The combustion gas of the recombustion chamber is introduced into the combustion gas exhaust chamber through the flue duct and whirls upward about the injector nozzle of the exhaust chamber and is exhausted to the atmosphere.

In order to completely oxidize, in the recombustion chamber, the noxious unburnt gas of the combustion chamber of the main combustion chamber and to neutralize the noxious hydrogen chloride remaining in the combustion gas of the recombustion chamber, a chemical is sprayed from the chemical nozzle, which nozzle is fitted into the injector nozzle and connected to the chemical tank through the chemical distributing pipe line. Therefore, the sprayed chemical comes into pressure reducing contact with the combustion gas whirling upward about the injector nozzle and neutralizes the hydrogen chloride of the combustion gas prior to the exhausting of the combustion gas into the atmosphere.

After finishing the medical waste incinerator process comprising the main combustion process, the recombustion process and the neutralization of the noxious gas is of the exhaust combustion gas, the main burner and the recombustion burner are shut down. Thereafter, the combustion blower is stopped so as to reduce the temperature of the main combustion chamber. When the temperature of the main combustion chamber is reduced to a predetermined temperature range of 200 C.-250 C., the ash door of the main combustion chamber is opened and the ash from the combustion of the medical waste is removed from the main combustion chamber.

BRIEF DESCRIPTION OF THE DRAWINGS

The above and other objects, features and other advantages of the present invention will be more clearly understood from the following detailed description taken in conjunction with the accompanying drawings, in which:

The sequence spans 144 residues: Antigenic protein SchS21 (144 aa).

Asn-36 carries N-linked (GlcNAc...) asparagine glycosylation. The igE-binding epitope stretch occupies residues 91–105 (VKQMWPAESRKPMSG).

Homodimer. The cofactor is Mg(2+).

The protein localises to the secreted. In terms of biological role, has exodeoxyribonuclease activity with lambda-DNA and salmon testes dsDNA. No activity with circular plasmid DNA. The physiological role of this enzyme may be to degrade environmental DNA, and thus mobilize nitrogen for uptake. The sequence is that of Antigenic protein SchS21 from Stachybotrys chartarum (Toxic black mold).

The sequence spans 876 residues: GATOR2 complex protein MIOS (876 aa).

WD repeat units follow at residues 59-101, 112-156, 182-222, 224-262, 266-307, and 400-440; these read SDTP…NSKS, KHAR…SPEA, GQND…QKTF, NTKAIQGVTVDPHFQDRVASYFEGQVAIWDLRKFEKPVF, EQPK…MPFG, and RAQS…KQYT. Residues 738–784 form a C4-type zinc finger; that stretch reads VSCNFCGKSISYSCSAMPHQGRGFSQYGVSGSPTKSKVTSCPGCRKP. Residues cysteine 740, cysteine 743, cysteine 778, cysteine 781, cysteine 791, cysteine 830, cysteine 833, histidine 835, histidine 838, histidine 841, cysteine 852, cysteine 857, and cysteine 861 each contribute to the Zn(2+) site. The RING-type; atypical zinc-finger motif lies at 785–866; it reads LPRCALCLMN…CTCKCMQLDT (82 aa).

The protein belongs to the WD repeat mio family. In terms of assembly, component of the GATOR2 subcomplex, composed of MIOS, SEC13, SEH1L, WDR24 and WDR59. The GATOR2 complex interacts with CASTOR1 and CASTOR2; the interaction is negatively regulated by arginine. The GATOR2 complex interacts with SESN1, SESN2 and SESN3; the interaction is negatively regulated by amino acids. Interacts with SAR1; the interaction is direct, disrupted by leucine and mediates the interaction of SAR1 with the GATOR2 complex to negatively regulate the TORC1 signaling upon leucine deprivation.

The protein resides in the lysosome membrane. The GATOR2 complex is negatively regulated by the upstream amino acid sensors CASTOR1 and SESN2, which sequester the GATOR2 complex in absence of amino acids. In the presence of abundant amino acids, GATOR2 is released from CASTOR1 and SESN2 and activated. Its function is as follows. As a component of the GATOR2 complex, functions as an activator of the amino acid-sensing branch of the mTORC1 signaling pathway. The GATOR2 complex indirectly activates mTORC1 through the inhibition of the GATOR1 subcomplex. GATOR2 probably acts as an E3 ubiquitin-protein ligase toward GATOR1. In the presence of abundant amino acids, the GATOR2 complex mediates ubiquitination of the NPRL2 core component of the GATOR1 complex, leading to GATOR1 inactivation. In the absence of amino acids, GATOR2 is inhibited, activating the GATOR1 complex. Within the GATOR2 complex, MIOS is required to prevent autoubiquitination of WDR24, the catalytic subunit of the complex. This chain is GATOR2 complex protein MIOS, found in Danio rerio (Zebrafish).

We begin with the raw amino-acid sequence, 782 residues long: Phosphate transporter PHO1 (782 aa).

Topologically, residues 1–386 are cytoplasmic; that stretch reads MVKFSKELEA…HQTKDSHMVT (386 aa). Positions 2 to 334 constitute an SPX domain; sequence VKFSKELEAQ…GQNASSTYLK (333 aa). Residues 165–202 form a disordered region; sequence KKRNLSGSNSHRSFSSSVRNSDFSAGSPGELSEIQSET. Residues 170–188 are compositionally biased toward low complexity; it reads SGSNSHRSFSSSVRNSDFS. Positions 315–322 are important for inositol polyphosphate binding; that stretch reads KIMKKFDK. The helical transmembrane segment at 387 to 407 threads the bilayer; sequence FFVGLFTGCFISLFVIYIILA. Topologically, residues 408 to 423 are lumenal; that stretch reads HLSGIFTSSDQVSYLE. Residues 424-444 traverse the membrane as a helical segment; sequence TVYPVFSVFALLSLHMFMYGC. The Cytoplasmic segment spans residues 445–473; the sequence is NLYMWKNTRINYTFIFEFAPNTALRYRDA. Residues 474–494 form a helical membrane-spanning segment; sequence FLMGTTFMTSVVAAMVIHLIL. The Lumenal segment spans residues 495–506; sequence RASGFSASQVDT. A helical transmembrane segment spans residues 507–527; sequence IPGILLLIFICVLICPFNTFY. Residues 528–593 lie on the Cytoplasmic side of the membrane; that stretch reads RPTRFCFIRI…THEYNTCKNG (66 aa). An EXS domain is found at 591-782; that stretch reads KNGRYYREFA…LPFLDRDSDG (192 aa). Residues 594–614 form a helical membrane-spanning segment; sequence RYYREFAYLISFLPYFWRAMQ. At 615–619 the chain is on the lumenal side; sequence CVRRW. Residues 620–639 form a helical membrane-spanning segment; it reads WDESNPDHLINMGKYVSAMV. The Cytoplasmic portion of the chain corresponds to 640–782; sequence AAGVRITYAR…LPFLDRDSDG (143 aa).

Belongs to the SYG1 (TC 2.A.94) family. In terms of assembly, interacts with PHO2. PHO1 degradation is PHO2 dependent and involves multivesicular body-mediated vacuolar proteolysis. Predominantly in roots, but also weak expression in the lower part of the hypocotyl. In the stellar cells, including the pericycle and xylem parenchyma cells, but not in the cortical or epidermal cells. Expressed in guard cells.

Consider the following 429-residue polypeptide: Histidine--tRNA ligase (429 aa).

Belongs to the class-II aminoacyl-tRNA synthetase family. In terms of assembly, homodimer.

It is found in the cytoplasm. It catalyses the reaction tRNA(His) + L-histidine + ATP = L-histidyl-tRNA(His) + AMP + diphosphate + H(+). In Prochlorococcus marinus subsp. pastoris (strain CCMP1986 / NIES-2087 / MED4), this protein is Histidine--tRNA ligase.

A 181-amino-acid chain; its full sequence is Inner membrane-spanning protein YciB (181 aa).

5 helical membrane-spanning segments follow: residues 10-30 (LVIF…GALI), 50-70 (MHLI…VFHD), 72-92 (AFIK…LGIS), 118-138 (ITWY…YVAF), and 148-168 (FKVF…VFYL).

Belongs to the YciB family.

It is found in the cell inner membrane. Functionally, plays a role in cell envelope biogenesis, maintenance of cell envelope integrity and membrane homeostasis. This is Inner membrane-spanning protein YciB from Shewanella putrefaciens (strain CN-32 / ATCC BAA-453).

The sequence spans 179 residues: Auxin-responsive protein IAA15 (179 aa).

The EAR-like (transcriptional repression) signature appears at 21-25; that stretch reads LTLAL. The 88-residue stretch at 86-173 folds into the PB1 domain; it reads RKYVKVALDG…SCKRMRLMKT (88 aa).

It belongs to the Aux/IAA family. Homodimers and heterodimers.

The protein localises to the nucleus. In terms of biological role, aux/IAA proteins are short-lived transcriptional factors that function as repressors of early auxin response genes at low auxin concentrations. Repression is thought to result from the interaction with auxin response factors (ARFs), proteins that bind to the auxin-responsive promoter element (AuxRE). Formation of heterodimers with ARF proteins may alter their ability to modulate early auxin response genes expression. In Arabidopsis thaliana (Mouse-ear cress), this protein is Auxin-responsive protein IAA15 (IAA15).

FIG. 1 is a side sectional view of an incinerator in accordance with a preferred embodiment of the present invention, showing the construction of the incinerator installed on an incineration truck;

FIG. 2 is a plan sectional view of the incinerator according to the present the invention; and

FIG. 3 is a front sectional view of the incinerator according to the present the invention.

DESCRIPTION OF THE PREFERRED EMBODIMENTS

With reference to the drawings, FIG. 1 is a side sectional view of the incinerator in accordance with a preferred embodiment of the present invention, showing the construction of the incinerator installed on an incineration truck. FIG. 2 is a plan sectional view of the incinerator according to the present invention. FIG. 3 is a front sectional view of the incinerator according to the present invention.

The incinerator of the invention is particularly used for the incineration of a variety of medical wastes collected from medical institutions and packaged in 20 liter safety packs. As shown in FIG. 1, the incinerator 2 is preferably installed in a container box loaded on an incineration truck 1.

The incinerator 2 includes a main combustion chamber 4 with fire-resistant walls constructed of ceramic fiber blocks and high strength moldable fire-resistant material, the front section of the main combustion chamber is provided with a main burner 3. The incinerator 2 also includes a recombustion chamber 6 that is placed above the main combustion chamber 4 and which includes fire-resistant walls constructed of ceramic fiber blocks, the rear section the recombustion chamber is provided with a recombustion burner 5. The main combustion chamber 4 vents into the recombustion chamber 6 through a port 7 formed between the main combustion chamber 4 and the recombustion chamber 6.

The rear section of the main combustion chamber 4 is provided with a waste door 8 for inserting waste into the main combustion chamber 4. The waste door 8 has a window 9 for observing the interior of the main combustion chamber 4 from the outside of the chamber 4. The waste door 8 is freely operated by a lifting unit 10 so that the door 8 is moved vertically in order to open or close access to the interior of the combustion chamber 4. Provided in the rear section of the main combustion chamber 4 under the waste door 8 is an ash door 11 for removing ash out of the chamber 4.

The main combustion chamber 4 is also provided with a thermocouple 15 operatively positioned on a fire-resistant wall, as shown in FIG. 3, which indicates the temperature of the main combustion chamber 4 at the port 7.